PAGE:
Although the main treatment for Parkinson's symptoms is medication, there are some types of surgery available too.
Surgery is mainly used to treat people whose Parkinson's symptoms can't be controlled by medication.
It can help to control movement symptoms, but will not stop the condition from progressing and does not cure Parkinson's. Most people will still need to take medication.
The main type of surgery for Parkinson's is deep brain stimulation (DBS).
Is surgery right for me?
Not everyone will be suitable for surgery, so you may want to discuss this option with your specialist or Parkinson's nurse.
You may then be referred to a consultant neurologist or surgeon at a hospital that performs surgery for Parkinson's. If there is a possibility that you are suitable for surgery, you will be fully assessed.
It's important that you understand the procedure involved, the possible benefits and potential risks of surgery. Write down any questions you have and take these along to your appointment to discuss with your specialist, Parkinson's nurse or surgeon.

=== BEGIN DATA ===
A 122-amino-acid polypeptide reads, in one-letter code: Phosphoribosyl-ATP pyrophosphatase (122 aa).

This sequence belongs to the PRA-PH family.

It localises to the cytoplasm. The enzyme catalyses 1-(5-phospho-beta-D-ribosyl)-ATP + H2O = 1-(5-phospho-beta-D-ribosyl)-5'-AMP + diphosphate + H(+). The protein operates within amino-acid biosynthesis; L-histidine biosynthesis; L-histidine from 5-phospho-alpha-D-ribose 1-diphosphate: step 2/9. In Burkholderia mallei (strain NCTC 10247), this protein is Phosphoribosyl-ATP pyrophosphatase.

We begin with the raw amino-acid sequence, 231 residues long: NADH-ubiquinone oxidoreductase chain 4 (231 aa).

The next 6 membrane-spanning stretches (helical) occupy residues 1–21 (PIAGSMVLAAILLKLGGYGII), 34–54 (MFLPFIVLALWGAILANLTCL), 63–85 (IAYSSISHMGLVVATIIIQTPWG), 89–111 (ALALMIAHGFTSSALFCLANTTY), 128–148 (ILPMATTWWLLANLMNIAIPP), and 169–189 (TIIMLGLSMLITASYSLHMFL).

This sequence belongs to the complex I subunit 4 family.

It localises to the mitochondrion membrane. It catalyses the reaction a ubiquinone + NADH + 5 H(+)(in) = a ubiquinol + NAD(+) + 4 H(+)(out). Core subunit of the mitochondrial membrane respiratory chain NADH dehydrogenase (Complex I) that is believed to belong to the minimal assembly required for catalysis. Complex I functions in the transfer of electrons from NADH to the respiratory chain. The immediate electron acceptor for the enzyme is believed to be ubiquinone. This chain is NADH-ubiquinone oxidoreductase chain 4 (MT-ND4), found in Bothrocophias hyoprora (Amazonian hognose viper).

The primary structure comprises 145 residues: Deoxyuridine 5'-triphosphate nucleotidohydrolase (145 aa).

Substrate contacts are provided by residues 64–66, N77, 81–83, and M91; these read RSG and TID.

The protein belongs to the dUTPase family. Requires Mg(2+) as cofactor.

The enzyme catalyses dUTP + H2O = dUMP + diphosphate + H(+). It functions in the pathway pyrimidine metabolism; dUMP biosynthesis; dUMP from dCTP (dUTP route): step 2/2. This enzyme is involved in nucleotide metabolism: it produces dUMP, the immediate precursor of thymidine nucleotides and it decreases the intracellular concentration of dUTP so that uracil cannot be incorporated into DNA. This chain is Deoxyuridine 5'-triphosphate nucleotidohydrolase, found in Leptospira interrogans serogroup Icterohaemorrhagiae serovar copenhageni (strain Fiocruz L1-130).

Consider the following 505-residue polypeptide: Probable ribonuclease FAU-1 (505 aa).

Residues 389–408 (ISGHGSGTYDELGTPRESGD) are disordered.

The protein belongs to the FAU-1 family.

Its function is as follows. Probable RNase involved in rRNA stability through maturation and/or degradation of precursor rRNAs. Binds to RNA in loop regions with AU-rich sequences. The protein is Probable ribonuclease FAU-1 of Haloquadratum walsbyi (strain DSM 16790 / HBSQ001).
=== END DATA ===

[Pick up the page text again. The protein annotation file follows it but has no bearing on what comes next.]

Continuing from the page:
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Helpline and local advisers
Our helpline and Parkinson's local advisers are here to answer any questions you have about the surgery for Parkinson's.
Call us on 0808 800 0303.
Last updated July 2015. We review all our information within 3 years. If you'd like to find out more about how we put our information together, including references and the sources of evidence we use, please contact us at firstname.lastname@example.org.